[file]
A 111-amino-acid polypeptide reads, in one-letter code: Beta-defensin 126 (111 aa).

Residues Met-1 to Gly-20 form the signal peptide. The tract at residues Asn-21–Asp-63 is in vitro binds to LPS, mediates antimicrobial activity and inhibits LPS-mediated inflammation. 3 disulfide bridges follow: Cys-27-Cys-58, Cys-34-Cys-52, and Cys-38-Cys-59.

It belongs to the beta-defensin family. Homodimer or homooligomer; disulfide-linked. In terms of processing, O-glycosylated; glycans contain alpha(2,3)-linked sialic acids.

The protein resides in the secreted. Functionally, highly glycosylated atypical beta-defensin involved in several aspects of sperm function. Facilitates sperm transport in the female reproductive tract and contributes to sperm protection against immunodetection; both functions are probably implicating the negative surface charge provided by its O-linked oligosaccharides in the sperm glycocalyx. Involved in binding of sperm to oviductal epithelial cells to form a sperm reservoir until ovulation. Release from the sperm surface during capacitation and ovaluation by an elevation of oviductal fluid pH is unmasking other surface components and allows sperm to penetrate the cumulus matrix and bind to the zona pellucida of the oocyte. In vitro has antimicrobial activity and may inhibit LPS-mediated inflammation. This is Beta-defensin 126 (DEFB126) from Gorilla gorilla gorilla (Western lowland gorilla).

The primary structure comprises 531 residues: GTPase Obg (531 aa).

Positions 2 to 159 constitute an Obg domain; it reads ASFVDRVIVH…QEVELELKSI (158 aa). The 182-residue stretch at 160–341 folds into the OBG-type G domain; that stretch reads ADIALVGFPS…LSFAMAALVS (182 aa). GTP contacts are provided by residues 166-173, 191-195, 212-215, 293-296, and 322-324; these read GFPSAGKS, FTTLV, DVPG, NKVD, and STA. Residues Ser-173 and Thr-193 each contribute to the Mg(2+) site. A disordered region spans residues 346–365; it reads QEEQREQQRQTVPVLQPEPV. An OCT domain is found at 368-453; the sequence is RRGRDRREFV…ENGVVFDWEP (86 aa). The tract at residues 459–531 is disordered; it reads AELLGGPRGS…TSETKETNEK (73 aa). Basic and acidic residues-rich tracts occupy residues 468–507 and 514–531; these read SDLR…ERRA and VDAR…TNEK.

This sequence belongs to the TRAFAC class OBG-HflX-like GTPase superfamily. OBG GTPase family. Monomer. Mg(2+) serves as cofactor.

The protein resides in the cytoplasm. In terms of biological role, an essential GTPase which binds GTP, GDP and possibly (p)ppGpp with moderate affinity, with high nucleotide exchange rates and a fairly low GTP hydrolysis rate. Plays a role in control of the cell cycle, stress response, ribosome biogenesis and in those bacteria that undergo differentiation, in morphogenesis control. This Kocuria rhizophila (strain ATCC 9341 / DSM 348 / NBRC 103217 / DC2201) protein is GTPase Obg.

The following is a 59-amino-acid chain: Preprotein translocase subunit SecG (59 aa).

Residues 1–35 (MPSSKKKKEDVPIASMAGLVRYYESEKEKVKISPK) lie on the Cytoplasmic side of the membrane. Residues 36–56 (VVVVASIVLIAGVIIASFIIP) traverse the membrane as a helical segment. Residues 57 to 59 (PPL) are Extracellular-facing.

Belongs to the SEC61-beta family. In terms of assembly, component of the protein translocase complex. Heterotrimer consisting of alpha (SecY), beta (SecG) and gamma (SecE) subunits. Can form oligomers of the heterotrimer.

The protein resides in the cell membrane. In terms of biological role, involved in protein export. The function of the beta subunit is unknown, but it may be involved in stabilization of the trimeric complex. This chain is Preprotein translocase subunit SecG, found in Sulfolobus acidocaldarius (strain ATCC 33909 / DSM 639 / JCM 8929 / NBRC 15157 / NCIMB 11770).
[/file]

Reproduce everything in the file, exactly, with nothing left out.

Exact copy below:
A 111-amino-acid polypeptide reads, in one-letter code: Beta-defensin 126 (111 aa).

Residues Met-1 to Gly-20 form the signal peptide. The tract at residues Asn-21–Asp-63 is in vitro binds to LPS, mediates antimicrobial activity and inhibits LPS-mediated inflammation. 3 disulfide bridges follow: Cys-27-Cys-58, Cys-34-Cys-52, and Cys-38-Cys-59.

It belongs to the beta-defensin family. Homodimer or homooligomer; disulfide-linked. In terms of processing, O-glycosylated; glycans contain alpha(2,3)-linked sialic acids.

The protein resides in the secreted. Functionally, highly glycosylated atypical beta-defensin involved in several aspects of sperm function. Facilitates sperm transport in the female reproductive tract and contributes to sperm protection against immunodetection; both functions are probably implicating the negative surface charge provided by its O-linked oligosaccharides in the sperm glycocalyx. Involved in binding of sperm to oviductal epithelial cells to form a sperm reservoir until ovulation. Release from the sperm surface during capacitation and ovaluation by an elevation of oviductal fluid pH is unmasking other surface components and allows sperm to penetrate the cumulus matrix and bind to the zona pellucida of the oocyte. In vitro has antimicrobial activity and may inhibit LPS-mediated inflammation. This is Beta-defensin 126 (DEFB126) from Gorilla gorilla gorilla (Western lowland gorilla).

The primary structure comprises 531 residues: GTPase Obg (531 aa).

Positions 2 to 159 constitute an Obg domain; it reads ASFVDRVIVH…QEVELELKSI (158 aa). The 182-residue stretch at 160–341 folds into the OBG-type G domain; that stretch reads ADIALVGFPS…LSFAMAALVS (182 aa). GTP contacts are provided by residues 166-173, 191-195, 212-215, 293-296, and 322-324; these read GFPSAGKS, FTTLV, DVPG, NKVD, and STA. Residues Ser-173 and Thr-193 each contribute to the Mg(2+) site. A disordered region spans residues 346–365; it reads QEEQREQQRQTVPVLQPEPV. An OCT domain is found at 368-453; the sequence is RRGRDRREFV…ENGVVFDWEP (86 aa). The tract at residues 459–531 is disordered; it reads AELLGGPRGS…TSETKETNEK (73 aa). Basic and acidic residues-rich tracts occupy residues 468–507 and 514–531; these read SDLR…ERRA and VDAR…TNEK.

This sequence belongs to the TRAFAC class OBG-HflX-like GTPase superfamily. OBG GTPase family. Monomer. Mg(2+) serves as cofactor.

The protein resides in the cytoplasm. In terms of biological role, an essential GTPase which binds GTP, GDP and possibly (p)ppGpp with moderate affinity, with high nucleotide exchange rates and a fairly low GTP hydrolysis rate. Plays a role in control of the cell cycle, stress response, ribosome biogenesis and in those bacteria that undergo differentiation, in morphogenesis control. This Kocuria rhizophila (strain ATCC 9341 / DSM 348 / NBRC 103217 / DC2201) protein is GTPase Obg.

The following is a 59-amino-acid chain: Preprotein translocase subunit SecG (59 aa).

Residues 1–35 (MPSSKKKKEDVPIASMAGLVRYYESEKEKVKISPK) lie on the Cytoplasmic side of the membrane. Residues 36–56 (VVVVASIVLIAGVIIASFIIP) traverse the membrane as a helical segment. Residues 57 to 59 (PPL) are Extracellular-facing.

Belongs to the SEC61-beta family. In terms of assembly, component of the protein translocase complex. Heterotrimer consisting of alpha (SecY), beta (SecG) and gamma (SecE) subunits. Can form oligomers of the heterotrimer.

The protein resides in the cell membrane. In terms of biological role, involved in protein export. The function of the beta subunit is unknown, but it may be involved in stabilization of the trimeric complex. This chain is Preprotein translocase subunit SecG, found in Sulfolobus acidocaldarius (strain ATCC 33909 / DSM 639 / JCM 8929 / NBRC 15157 / NCIMB 11770).